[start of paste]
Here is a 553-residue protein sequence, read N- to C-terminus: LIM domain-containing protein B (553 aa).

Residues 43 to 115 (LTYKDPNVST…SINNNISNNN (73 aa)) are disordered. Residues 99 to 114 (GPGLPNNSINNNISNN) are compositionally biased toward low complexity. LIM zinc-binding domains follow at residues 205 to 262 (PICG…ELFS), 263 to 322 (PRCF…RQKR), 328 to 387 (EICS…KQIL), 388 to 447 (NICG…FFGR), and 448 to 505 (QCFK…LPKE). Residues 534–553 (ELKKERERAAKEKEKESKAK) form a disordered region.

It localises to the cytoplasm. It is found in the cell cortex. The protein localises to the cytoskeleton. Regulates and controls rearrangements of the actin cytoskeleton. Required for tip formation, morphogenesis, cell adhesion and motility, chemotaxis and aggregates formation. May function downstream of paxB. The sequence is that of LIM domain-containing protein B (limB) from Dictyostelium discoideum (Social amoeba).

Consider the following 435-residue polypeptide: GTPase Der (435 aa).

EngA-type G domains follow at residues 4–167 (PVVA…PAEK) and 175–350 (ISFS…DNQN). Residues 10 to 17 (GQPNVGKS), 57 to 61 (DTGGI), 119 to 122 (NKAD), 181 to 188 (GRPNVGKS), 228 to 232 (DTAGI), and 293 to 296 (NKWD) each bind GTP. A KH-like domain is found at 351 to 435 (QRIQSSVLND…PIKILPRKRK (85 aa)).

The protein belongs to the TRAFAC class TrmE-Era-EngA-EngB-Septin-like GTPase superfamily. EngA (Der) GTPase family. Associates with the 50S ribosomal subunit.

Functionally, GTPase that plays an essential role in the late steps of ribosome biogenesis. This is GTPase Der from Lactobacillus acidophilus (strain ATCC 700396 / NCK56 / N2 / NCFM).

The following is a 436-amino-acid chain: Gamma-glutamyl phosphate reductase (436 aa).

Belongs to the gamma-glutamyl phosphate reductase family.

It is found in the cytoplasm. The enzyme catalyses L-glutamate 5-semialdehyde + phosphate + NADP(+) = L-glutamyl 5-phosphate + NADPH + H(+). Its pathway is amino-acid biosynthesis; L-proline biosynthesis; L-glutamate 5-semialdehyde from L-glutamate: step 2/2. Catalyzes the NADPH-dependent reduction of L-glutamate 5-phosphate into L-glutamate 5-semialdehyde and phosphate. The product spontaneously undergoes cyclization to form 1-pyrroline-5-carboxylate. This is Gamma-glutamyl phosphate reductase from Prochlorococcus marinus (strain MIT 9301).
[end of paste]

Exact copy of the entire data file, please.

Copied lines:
Here is a 553-residue protein sequence, read N- to C-terminus: LIM domain-containing protein B (553 aa).

Residues 43 to 115 (LTYKDPNVST…SINNNISNNN (73 aa)) are disordered. Residues 99 to 114 (GPGLPNNSINNNISNN) are compositionally biased toward low complexity. LIM zinc-binding domains follow at residues 205 to 262 (PICG…ELFS), 263 to 322 (PRCF…RQKR), 328 to 387 (EICS…KQIL), 388 to 447 (NICG…FFGR), and 448 to 505 (QCFK…LPKE). Residues 534–553 (ELKKERERAAKEKEKESKAK) form a disordered region.

It localises to the cytoplasm. It is found in the cell cortex. The protein localises to the cytoskeleton. Regulates and controls rearrangements of the actin cytoskeleton. Required for tip formation, morphogenesis, cell adhesion and motility, chemotaxis and aggregates formation. May function downstream of paxB. The sequence is that of LIM domain-containing protein B (limB) from Dictyostelium discoideum (Social amoeba).

Consider the following 435-residue polypeptide: GTPase Der (435 aa).

EngA-type G domains follow at residues 4–167 (PVVA…PAEK) and 175–350 (ISFS…DNQN). Residues 10 to 17 (GQPNVGKS), 57 to 61 (DTGGI), 119 to 122 (NKAD), 181 to 188 (GRPNVGKS), 228 to 232 (DTAGI), and 293 to 296 (NKWD) each bind GTP. A KH-like domain is found at 351 to 435 (QRIQSSVLND…PIKILPRKRK (85 aa)).

The protein belongs to the TRAFAC class TrmE-Era-EngA-EngB-Septin-like GTPase superfamily. EngA (Der) GTPase family. Associates with the 50S ribosomal subunit.

Functionally, GTPase that plays an essential role in the late steps of ribosome biogenesis. This is GTPase Der from Lactobacillus acidophilus (strain ATCC 700396 / NCK56 / N2 / NCFM).

The following is a 436-amino-acid chain: Gamma-glutamyl phosphate reductase (436 aa).

Belongs to the gamma-glutamyl phosphate reductase family.

It is found in the cytoplasm. The enzyme catalyses L-glutamate 5-semialdehyde + phosphate + NADP(+) = L-glutamyl 5-phosphate + NADPH + H(+). Its pathway is amino-acid biosynthesis; L-proline biosynthesis; L-glutamate 5-semialdehyde from L-glutamate: step 2/2. Catalyzes the NADPH-dependent reduction of L-glutamate 5-phosphate into L-glutamate 5-semialdehyde and phosphate. The product spontaneously undergoes cyclization to form 1-pyrroline-5-carboxylate. This is Gamma-glutamyl phosphate reductase from Prochlorococcus marinus (strain MIT 9301).